Tuesday, April 7, 2009

Some of the Dead are Still Breathing

This title by Charles Bowden made up for all the less than great books I've read for Amazon's Vine program. I was delighted to see this book offered for review, but also surprised and I expect it to get a lot of low ratings from readers new to him and just trying it out--this book is explicit and about subjects most people don't want to hear or think about. You often hear a book described as a love it or hate it experience--with Bowden's writing, it's possible to love AND hate it.

I don't have any interest in most of his books which follow from his experience as a crime reporter in Tucson--drugs, murder, sex crimes--but some like this one have more of a focus on nature, a word he has no use for, and a broader view of this time in history. Who are the dead of the title? Take your pick--war veterans, dying individuals, doomed species, collapsing civilizations, the comfortably numb, the quietly desperate.

Even in this book there are plenty of his usual topics mixed in
--I thought one section which makes up 1/4 of the book was tedious and repetitive. To be fair, perhaps it's meant to be that way as it describes life on the road, hotel room after hotel room, an obsession with proving that a man was murdered, and a dark period in the author's life. And elephants.

But this book is real and honest and self-examining and culture-examining to a degree you'll rarely find. Along with the drugs and violence and sex and thoughts of homicide and suicide, it's about cardinals, and New Orleans, and death and birth, and the future which is now and the end which is here, and rattlesnakes, and alienation from a civilization which is about isolation from other species, and desire vs. reason, and Sea Shepherd, and Melville, and drift nets, and too many people, and the acceptance which is not submission.

Because it is real and honest, it's not about economic systems or politicians or borders on a map (except for their consequences), or false illusions or denial or delusions that everything can be fixed, or future or past utopias, or editing out the rough edges of a book or a life so that everyone will approve. It's about life, the real one.

My copy's heavily marked and there's so much I'd like to quote here even though we're asked not to do that because the advance copy is not the final version and could change. I hope to buy the official book which is released today. Because as he writes repeatedly, it's about yes. Yes, even to what isn't pretty or reassuring. If you're up to it, and don't mind a free flowing writing style which circles back to what came before, and care about these issues and know these feelings, read this book.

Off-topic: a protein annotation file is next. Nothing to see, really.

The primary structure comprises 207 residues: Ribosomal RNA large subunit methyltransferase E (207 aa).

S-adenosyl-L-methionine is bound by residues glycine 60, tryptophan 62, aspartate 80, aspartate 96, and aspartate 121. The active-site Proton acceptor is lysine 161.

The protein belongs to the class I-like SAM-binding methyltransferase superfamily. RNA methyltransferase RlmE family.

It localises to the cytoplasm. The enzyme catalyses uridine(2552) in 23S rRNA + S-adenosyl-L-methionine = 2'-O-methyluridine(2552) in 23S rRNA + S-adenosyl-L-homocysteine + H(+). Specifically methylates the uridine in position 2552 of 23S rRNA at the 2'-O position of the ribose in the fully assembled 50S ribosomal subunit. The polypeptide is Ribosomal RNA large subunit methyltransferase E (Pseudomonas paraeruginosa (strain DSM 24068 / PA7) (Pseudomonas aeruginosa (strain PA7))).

And because, like Bowden, I don't always do as others want me to, I'm going to quote one section because it speaks for me so well.

When I try to speak of these matters, I cause pained expressions. The younger people tell me it does not matter, the world is fucked. The older people tell me they do not wish to think of such things. The officials tell me I am crazy. I am left with the beasts, and others tell me they do not matter because they are dumb. Or I am left with the trees and grasses and bushes, and others tell me they cannot feel and are beneath notice.

I have never believed in the Garden of Eden except for the one I live in.


Northland said...

Your review and excerpt left me looking at myself as one of the older ones who lives in a "dream of the past world" that I often choose to live in (indeed,I have lived in my thoughts in this earlier world since I was a boy); which leaves me bittersweet with loss when I look at the now of the future.

Good review of a complex book.

greentangle said...

The book stirred up a lot of complicated feelings and attitudes for me which I don't really feel able to put into words of enough significance or explanation. But yes, these are painful times to live in for those who care about more than the latest human trend.